Giving without giving it
When you're in the consulting business
-- hell, when you're in ANY business -- you'll undoubtedly run across
this situation: A guy calls up because he's shopping around for someone
who offers what you offer. He sniffs here and there. Asks a couple of
topical questions. And five minutes into the conversation, you sense this
guy is real. Play this conversation right, and you can finally ignore
those collection notices that have been piling up in the mailbox.
As you get into the seventh minute of
the call, however, you start to get a completely different sense. A notion
that maybe this guy is just fishing. After all he called you on YOUR toll-free
800 line. The call isn't costing HIM a thing.
By the time the ninth minute rolls around,
you're bordering on panic, suspecting that this guy isn't really interested
in doing business at all, but actually intent on wringing out your brain
for as much free information as he can get.
What do you do?
You know that if you cut him off with
a polite but firm, "Hey, weenie, I charge big bucks for answering
these kinds of questions!" your chances of closing the deal are fairly
slim. And if you're selling product, asking him for a minimum order before
you hang up won't win you any friends, either. This, as the sages used
to say, is a puzzlement. Or at least it used to be.
You see, I used to cut these guys off
at the knees, mainly because I knew too many sadistic V.P. of Sales who
invited sales reps into theirs offices, milked their brains during their
sales presentations and then NEVER called the poor schmuck back. I decided
a long time ago I was NOT going to give away anything for free.
And now, I'm convinced that's precisely
why I couldn't get any good business.
The truth is that you can always give
away stuff for free. And you can probably give away a lot more than you
think, for a couple of good reasons:
1. The people who call you -- by and large
-- are not in your business. They don't want to be in your business. If
they did, they'd already be competing with you. Most of the time, even
if they want free information, they want it to further their own affairs,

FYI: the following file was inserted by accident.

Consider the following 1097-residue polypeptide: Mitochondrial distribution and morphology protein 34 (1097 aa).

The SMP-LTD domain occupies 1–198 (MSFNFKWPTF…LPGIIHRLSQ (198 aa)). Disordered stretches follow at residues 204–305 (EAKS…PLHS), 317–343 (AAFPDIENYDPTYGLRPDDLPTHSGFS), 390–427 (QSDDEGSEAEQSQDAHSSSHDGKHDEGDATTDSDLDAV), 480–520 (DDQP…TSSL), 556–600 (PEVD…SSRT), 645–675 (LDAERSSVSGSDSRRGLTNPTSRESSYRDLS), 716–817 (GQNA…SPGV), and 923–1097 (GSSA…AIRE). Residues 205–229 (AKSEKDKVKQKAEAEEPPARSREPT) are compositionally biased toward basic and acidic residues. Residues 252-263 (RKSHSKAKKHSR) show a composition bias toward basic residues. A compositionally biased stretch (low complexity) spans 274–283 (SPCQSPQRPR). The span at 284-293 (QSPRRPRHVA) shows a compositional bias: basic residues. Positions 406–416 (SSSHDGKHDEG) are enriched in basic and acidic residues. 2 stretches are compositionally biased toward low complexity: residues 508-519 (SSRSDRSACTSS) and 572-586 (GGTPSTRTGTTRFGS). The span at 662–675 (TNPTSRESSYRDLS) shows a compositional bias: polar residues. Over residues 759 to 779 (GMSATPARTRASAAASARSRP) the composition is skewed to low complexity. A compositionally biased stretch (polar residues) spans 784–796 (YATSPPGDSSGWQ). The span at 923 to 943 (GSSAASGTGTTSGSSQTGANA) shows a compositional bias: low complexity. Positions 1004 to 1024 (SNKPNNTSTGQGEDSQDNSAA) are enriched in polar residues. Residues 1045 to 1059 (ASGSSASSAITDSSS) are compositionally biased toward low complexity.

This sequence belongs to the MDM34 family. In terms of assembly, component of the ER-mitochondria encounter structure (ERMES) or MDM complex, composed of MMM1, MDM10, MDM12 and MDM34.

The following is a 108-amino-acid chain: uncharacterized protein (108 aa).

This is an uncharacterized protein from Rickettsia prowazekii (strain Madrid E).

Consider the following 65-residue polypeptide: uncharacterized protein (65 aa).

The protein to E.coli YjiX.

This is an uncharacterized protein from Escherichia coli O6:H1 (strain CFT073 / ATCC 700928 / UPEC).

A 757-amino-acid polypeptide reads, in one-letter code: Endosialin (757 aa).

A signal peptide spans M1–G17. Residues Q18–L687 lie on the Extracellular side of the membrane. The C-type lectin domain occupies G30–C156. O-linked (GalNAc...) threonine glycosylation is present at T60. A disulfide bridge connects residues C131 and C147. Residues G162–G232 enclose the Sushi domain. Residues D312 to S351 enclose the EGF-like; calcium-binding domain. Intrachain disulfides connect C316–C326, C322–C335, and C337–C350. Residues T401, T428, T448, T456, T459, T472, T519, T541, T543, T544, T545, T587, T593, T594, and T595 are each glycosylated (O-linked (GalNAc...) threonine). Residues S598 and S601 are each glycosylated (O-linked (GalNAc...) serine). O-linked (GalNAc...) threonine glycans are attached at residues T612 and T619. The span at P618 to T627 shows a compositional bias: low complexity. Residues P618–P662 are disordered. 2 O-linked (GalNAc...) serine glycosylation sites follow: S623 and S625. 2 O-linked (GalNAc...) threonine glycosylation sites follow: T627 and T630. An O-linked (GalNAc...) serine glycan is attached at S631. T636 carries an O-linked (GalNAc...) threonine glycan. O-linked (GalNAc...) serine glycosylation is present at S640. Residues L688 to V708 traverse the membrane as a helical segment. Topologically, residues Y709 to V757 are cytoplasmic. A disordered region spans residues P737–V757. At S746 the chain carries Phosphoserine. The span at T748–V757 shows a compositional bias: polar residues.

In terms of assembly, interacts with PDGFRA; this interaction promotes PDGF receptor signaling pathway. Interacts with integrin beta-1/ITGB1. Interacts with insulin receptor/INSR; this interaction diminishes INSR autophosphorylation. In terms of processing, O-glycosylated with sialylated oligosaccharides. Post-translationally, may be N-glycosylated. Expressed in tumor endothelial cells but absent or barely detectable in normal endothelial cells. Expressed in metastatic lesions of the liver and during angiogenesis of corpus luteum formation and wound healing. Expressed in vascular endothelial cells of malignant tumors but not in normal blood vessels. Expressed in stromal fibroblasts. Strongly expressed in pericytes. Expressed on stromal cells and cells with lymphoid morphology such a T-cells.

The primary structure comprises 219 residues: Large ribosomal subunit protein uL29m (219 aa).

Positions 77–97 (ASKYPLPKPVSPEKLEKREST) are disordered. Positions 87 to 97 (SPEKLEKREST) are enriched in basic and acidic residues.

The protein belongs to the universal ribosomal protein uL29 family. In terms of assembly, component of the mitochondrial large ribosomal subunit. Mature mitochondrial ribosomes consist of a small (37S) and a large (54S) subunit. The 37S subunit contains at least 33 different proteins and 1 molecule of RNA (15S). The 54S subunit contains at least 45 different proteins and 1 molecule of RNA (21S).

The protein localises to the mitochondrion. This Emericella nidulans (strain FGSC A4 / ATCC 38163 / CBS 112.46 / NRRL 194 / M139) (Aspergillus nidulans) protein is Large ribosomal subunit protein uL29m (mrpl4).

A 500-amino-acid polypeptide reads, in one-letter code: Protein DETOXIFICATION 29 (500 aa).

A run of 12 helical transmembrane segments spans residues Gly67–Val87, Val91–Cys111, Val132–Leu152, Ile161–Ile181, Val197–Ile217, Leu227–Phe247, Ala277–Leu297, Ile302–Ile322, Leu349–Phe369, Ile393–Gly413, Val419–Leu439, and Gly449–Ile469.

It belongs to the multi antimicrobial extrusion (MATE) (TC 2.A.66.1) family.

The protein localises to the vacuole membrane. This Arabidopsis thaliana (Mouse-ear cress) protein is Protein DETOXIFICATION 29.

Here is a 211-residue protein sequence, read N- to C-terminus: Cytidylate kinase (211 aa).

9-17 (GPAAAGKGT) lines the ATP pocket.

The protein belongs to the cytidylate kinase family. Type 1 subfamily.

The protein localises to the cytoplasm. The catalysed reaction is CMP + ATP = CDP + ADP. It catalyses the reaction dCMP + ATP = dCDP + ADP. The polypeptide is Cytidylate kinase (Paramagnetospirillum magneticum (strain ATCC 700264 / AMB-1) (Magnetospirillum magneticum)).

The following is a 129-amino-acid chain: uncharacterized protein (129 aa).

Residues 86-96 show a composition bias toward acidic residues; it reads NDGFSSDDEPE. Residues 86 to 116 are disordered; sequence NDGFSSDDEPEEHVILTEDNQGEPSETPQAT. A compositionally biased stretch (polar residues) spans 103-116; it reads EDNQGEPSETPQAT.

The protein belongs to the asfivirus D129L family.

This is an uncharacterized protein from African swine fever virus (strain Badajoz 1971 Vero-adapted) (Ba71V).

not to undermine yours.
2. Even assuming that these are the most
evil people in the world, the fact is that they are indeed calling you.
So what if you don't get their business? What you do get is a chance to
show how incredibly knowledgeable and terrific you are. Assuming this
guy really is milking you for information, what's the worst he can walk
away with -- the fact that you're the best in your field? Hey, that's
the best kind of advertising you could ask for.
3. Now assume the guy is like you and
me -- a real, dyed-in-the-wool FrankelBee. Straight. Ethical. And exactly
the kind of guy you'd like to do business with. This kind of guy is going
to think everything the evil one did, only more so. But this guy appreciates
your helpfulness, openness and friendliness. So not only do you get good
press, you have a good shot at getting some business out of it, too.
4. Finally, if you're any good at what
you do, NOBODY can learn everything you have to offer in one phone call.
Whether you manufacture or consult, you've probably forgotten more than
this guy will ever learn. Many of us forget exactly how professional we
are, and the more you talk to someone about your expert field, the more
they realize how much they need you.
"Okay, Rob," you're saying,
"that's okay from where you sit, but how much giveaway is enough?"
Good question. Because while you should
be giving, you shouldn't be giving away the store. After all, business
is business. The trick, I think, is in taking a minute to show your prospect
that you understand his issues. Then maybe discuss the general areas of
possible solutions. And finally, offer a few samples of past clients that
have faced similar situations.
You don't have to get specific about this
guy's particular problem, but it sure doesn't hurt to throw a freebie
in at this point. The only thing you have to watch out for is that it's
a little freebie and not the Ultimate Solution.
It took me a long time to learn how to
give away more than I was initially comfortable giving. But it was a lesson
that's paid out many times over. I only wish I had learned it sooner.
So the next time someone asks you for
some free advice, give it to them. Then give them a little more than they
expected. You'll be surprised at just how much more they give back.